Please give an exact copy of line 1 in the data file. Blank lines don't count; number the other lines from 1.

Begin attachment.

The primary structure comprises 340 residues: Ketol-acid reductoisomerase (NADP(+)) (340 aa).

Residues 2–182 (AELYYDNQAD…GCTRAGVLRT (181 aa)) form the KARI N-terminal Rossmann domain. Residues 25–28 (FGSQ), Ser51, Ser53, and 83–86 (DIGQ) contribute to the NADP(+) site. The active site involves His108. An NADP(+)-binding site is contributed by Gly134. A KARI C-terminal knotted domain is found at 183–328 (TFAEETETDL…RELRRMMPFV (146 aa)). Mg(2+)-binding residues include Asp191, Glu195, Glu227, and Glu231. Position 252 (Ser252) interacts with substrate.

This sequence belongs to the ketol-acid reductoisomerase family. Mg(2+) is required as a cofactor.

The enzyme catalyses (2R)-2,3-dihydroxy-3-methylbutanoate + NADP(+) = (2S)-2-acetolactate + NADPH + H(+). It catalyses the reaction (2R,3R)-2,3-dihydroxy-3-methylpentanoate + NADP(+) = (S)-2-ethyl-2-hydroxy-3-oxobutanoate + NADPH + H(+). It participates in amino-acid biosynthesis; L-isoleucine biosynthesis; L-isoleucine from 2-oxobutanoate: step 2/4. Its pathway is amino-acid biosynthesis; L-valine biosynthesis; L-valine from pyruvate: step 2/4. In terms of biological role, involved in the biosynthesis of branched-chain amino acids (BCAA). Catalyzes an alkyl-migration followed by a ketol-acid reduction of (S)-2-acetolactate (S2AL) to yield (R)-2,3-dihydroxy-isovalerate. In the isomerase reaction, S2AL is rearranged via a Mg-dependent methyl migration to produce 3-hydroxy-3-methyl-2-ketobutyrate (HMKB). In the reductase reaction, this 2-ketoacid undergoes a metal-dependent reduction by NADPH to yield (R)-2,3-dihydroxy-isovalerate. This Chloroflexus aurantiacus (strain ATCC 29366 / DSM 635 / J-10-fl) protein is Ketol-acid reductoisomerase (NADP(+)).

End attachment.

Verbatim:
The primary structure comprises 340 residues: Ketol-acid reductoisomerase (NADP(+)) (340 aa).